• From time to time, QUNO engages with emerging issues and situations where its constituents are looking for information and insight on UN perspectives. For example, QUNO New York has followed the bid for Palestinian Statehood at the UN and has issued various resources on the topic.

Recent Timeline Events

November 2017

Threats to US support for the United Nations: affirming core values

The international community of Friends set up the Quaker UN offices 70 years ago to support the United Nations (UN) in its work to “save succeeding generations from the scourge of war”. 

Recent proposals from the new US administration and from the US Congress to reduce US engagement with the UN could damage its ability to carry out its life-saving work. These proposals include draft Executive Orders and legislation in the House and Senate proposing significant funding cuts and other forms of disengagement with the UN.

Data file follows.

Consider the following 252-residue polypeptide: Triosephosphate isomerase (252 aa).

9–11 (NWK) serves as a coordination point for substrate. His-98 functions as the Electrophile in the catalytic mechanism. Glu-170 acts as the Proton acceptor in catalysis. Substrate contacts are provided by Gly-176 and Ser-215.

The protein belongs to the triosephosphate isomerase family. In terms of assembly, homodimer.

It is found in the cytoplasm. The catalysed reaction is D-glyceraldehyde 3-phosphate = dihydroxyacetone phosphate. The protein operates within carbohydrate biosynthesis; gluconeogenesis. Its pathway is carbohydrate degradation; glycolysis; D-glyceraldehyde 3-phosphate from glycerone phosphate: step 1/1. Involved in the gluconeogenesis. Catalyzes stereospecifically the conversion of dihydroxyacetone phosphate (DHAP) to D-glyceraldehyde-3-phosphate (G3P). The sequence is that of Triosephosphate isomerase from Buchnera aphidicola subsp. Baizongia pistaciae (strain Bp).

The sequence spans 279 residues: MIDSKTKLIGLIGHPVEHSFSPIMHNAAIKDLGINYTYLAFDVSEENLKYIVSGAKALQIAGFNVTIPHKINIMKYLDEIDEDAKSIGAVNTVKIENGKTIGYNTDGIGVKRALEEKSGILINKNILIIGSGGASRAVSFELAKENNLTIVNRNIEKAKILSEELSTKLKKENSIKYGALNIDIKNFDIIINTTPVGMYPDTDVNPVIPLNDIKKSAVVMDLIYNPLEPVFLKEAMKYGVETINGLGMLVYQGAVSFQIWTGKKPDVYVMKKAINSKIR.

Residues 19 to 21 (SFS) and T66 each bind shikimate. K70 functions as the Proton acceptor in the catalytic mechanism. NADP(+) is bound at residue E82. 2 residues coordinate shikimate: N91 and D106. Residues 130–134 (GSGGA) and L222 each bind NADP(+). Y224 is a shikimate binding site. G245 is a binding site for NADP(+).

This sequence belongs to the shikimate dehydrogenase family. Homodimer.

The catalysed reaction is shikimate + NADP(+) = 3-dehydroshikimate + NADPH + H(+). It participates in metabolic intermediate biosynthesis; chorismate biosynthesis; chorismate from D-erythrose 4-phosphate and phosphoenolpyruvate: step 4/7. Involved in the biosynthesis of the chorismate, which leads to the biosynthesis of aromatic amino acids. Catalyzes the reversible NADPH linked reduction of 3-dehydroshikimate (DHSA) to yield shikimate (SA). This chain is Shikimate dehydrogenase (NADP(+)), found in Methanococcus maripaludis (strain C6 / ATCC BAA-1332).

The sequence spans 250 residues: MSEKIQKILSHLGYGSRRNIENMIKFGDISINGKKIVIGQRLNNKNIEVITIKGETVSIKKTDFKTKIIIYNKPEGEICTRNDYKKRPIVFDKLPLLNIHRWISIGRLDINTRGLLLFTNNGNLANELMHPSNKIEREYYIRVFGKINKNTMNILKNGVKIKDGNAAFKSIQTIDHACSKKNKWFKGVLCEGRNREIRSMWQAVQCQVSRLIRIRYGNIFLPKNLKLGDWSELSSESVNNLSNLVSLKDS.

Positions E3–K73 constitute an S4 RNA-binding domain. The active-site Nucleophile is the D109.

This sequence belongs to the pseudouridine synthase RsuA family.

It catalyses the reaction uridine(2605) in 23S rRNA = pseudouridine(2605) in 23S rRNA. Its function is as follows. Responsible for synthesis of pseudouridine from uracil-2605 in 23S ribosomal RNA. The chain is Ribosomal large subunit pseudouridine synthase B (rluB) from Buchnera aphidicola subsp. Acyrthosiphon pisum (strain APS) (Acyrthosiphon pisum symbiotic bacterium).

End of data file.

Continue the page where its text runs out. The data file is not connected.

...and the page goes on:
Global military spending is $1.6 trillion, dwarfing the $8 billion UN peacekeeping budget and total UN-related spending of $48 billion. While the US is the largest financial contributor to the United Nations, its annual total contribution to the UN and its agencies represents only 0.1% of the total Federal Budget. Cuts in US funding would put at risk the UN’s important work to address the most critical and pressing issues facing the world.

While it remains to be seen how the various draft bills and draft Executive Orders may or may not progress, the existence of such measures shows the growing uncertain environment facing the UN and global efforts for peace more broadly. 

QUNO has produced the below background document, which will be updated as appropriate, to provide additional information and resources to learn more about this pressing issue.

For those in the United States, FCNL, the Better World Campaign and the UN Association of the USA provide avenues for action in support of the UN, including ways to contact legislators.